How do I compute integrals over space or time? What if I want to use the result of these integrals elsewhere in my model?
The COMSOL Multiphysics architecture allows you to evaluate integrals in both space and time in several different ways, either purely for results evaluation or to introduce feedback into your model. This knowledgebase goes over all of these options.
The most general approach to taking integrals is to add a Component Coupling of type Integration to the Component > Definitions branch. This feature adds an operator name that acts as a function and can be called anywhere else within the model. It can be used to define multiple different variables, as shown in the screenshot below. Note that integrating
1 over a domain is equivalent to evaluating the volume of that domain, integrating
1 over a boundary gives the surface area, and integrating
1 along an edge gives the length. If you add a component coupling after you have already computed the solution, you must Update Solution before the operator name will be available for results evaluation.
The integration component coupling and set of variables defined using it.
If you only want to integrate a single quantity then the Probe option can be preferred to the Component Coupling. It is a little bit easier to set up, and the results of a Probe will automatically be plotted. Each Probe defines a unique variable name that can be used anywhere else in the model. For time-dependent models probes will be plotted at all timesteps taken by the solver, by default. If you add a probe after you have already computed the solution, you will need to click the Update Results button within the Probe settings.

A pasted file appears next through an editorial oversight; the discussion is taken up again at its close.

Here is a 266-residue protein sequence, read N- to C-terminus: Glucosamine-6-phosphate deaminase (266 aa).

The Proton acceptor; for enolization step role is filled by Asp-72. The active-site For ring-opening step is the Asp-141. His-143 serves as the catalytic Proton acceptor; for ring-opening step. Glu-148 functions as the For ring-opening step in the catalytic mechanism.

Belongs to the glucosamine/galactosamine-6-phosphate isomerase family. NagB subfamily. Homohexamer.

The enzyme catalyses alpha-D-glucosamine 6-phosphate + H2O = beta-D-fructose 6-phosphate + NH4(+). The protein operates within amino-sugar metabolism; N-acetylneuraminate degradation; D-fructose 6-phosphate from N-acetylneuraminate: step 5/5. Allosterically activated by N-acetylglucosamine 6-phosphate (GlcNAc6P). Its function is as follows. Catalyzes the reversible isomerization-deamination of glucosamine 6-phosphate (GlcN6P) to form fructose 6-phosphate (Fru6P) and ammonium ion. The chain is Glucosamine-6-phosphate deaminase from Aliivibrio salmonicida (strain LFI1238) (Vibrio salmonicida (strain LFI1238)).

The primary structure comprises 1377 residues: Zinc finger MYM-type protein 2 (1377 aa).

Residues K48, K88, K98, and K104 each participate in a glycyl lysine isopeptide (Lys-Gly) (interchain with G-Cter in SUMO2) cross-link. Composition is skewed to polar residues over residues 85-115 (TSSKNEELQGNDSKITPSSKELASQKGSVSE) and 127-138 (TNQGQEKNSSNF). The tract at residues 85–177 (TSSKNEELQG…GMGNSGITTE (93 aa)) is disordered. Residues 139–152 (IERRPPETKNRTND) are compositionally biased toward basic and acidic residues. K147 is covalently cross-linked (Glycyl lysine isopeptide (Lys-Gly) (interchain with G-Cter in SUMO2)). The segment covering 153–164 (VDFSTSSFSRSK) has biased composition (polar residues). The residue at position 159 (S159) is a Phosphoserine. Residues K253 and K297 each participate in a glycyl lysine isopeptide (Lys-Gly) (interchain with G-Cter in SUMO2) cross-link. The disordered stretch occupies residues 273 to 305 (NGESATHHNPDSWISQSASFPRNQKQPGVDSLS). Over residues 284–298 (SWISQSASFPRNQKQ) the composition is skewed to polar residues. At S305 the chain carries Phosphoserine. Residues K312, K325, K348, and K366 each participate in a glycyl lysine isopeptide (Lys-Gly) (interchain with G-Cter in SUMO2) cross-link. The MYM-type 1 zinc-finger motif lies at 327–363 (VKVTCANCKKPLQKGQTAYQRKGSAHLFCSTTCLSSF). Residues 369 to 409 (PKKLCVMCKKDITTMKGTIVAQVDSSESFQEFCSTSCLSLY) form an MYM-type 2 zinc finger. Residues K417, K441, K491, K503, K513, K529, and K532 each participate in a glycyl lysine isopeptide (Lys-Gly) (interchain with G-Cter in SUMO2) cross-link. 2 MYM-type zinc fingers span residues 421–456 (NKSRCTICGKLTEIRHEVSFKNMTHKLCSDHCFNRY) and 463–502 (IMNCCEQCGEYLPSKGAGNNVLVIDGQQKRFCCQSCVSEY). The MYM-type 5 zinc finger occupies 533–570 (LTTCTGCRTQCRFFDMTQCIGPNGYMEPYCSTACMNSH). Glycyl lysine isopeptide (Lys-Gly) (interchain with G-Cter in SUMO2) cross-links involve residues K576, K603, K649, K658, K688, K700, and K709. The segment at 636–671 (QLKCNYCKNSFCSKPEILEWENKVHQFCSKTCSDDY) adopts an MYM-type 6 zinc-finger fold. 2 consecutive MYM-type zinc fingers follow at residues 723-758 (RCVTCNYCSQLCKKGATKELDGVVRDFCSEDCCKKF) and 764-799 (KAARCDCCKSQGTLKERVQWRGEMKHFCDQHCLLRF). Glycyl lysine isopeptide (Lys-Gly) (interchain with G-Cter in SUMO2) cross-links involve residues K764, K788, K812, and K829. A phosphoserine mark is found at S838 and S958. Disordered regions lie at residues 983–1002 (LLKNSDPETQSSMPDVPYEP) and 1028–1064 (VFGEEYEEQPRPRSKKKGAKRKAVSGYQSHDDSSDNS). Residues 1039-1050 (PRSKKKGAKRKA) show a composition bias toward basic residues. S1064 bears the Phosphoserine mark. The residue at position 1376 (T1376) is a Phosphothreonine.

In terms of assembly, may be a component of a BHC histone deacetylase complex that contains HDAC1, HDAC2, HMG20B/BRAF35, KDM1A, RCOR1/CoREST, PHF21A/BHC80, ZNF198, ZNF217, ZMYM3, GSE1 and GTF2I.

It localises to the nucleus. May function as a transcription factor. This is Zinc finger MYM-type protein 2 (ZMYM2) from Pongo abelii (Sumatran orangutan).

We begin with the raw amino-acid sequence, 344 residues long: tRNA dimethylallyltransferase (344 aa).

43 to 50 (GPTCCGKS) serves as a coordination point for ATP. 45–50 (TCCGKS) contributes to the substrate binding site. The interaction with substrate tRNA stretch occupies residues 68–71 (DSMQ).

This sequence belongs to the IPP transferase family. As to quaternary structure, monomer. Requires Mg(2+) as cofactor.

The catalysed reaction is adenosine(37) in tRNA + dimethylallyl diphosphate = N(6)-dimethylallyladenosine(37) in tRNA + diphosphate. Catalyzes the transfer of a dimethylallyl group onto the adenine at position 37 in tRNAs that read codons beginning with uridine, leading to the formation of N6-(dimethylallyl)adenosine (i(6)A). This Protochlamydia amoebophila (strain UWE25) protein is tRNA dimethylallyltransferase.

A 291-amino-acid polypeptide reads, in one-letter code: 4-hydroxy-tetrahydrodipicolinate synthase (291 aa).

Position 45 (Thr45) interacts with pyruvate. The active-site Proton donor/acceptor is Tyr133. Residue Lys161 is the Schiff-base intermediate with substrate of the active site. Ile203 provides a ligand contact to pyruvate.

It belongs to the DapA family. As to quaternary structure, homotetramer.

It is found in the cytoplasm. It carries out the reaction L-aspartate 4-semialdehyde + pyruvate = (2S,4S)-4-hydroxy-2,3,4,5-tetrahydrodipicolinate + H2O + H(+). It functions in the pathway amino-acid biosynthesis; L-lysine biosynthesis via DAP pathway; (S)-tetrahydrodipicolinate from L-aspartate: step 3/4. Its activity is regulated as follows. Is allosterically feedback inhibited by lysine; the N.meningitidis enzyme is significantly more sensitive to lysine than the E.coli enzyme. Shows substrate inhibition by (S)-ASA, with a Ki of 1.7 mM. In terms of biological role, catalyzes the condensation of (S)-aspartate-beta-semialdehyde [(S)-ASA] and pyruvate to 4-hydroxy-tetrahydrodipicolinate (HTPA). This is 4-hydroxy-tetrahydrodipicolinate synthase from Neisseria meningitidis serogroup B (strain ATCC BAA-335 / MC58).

The probe interface.
If you do not want to use the results of the integral within your model, if you only want to evaluate integrals for results evaluation, then go to Results > Derived Values and add an integration feature, as shown in the screenshot below.
Taking an integral via Results > Derived Values
For results evaluation only, use the
timeint operator in results evaluation. For example, you can plot:
timeint(1,2,T) to plot the integral of the expression
1-2 seconds. You can call integration operators within the timeint operator as well. See also the COMSOL Multiphysics Reference Manual for additional documentation on the
If, on the other hand, you want to make the results of a time integration available within a model, add a Domain, Boundary, Edge, or Point, or Global ODEs and DAEs interface. For example, suppose that you have defined the normalized Gaussian function via a Global Variable:
G = exp(-((t-0.5[s])/(0.1[s]*sqrt(2)))^2)/(0.1[s]*sqrt(2*pi))
If you want to take the time-integral of this variable, then you can do so via the Global ODES and DAEs interface, as shown in the screenshot below. Define the name of a variable,
TimeInt that will store the time-integral. Define the equation as
d(TimeInt,t)-G meaning that the time-derivative of
G. You will want to adjust the units of the dependent variable and the source term as appropriate for the quantities you're integrating. This equation is solved from the initial value
TimeInt=0 and thus it computes the integral, from
t=0 to the current time, of the expression
G. Note that you can take a time integral of the results of a spatial integral, meaning that the expression
G could be replaced with an integration operator, for example.
Taking a time integral via a global equation.
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